The Early Development of Joint Attention in Infants with Autistic Disorder Using Home Video Observations and Parental Interview

  • Sally M. Clifford
  • Cheryl Dissanayake
Original Paper


The aim in the current study was to investigate the early development of joint attention, eye contact and affect during the first 2 years of life, by using retrospective parental interviews and analyses of home videos of infants who were later diagnosed with Autistic Disorder (AD). The 36 children with AD and the 27 matched control children were all aged between 3 and 5 years at recruitment. Reported anomalies in gaze and affect emerged in the children with AD as early as the first 6 months of life, generally becoming more severe just prior to the second birthday. Video data confirmed these anomalies from as early as the first year. Joint attention impairments were found throughout the second year of life. The results suggest that early dyadic behaviours—eye contact and affect—may play a role in the joint attention impairment in AD.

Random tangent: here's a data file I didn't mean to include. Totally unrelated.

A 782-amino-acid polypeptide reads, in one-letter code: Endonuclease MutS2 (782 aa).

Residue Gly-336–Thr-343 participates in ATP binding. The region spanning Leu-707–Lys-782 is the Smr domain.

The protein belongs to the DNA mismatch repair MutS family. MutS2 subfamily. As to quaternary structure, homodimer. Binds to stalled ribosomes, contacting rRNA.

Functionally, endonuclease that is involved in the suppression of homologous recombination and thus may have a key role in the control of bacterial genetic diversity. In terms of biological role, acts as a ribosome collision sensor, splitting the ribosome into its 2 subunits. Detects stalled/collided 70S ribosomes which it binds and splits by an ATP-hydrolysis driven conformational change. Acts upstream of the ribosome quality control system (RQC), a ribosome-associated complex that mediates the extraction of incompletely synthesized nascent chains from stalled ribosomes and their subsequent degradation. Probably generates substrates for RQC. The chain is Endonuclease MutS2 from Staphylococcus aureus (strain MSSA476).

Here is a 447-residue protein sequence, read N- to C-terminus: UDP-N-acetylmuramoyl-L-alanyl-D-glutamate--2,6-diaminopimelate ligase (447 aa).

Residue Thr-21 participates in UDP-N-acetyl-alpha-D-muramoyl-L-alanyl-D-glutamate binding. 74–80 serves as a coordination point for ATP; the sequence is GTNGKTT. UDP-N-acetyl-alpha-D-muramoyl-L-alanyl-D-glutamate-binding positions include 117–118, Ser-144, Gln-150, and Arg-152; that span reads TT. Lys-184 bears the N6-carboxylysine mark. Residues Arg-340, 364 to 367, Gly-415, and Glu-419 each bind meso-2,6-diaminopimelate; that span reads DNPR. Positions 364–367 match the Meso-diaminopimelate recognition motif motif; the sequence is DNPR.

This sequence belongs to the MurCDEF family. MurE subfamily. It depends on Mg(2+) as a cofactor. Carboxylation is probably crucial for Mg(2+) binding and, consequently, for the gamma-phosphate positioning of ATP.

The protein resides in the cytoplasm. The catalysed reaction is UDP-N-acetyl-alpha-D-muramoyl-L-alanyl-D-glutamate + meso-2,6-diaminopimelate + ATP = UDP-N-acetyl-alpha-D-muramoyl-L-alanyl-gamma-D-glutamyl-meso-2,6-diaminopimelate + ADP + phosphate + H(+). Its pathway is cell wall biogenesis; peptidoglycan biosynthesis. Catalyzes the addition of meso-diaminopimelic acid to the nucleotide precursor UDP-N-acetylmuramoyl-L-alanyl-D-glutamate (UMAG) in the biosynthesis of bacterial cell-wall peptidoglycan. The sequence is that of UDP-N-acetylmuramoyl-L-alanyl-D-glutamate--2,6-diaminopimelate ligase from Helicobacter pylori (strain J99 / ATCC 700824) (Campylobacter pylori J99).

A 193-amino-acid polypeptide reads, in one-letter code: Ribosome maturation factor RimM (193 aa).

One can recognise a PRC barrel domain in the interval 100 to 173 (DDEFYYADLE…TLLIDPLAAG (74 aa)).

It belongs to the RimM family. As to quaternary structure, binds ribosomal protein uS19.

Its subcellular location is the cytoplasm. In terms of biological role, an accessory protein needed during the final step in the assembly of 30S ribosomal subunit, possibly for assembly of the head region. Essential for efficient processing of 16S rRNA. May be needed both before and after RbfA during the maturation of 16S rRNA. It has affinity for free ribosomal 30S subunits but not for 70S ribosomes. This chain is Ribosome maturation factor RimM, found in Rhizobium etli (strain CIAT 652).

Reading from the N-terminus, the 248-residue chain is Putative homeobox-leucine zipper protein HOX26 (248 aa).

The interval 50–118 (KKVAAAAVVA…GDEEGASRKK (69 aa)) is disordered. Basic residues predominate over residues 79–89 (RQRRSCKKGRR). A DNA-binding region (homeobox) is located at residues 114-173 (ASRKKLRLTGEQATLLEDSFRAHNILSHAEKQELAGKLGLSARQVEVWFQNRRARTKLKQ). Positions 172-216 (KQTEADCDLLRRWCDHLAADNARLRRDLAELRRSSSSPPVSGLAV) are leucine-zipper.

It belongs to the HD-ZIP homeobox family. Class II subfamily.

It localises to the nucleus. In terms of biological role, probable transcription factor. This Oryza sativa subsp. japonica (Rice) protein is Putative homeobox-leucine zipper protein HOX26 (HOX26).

Infancy Autistic Disorder Joint attention Eye contact Affect 



The research reported in this paper formed part of the first author’s doctoral dissertation, which was conducted under the supervision of the second author at La Trobe University. The authors would like to thank the families who gave their time to participate in this study.


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Copyright information

© Springer Science+Business Media, LLC 2007

Authors and Affiliations

  1. 1.Behavioural and Brain Sciences Unit, Institute of Child HealthUniversity College LondonLondonUK
  2. 2.School of Psychological ScienceLa Trobe UniversityBundooraAustralia

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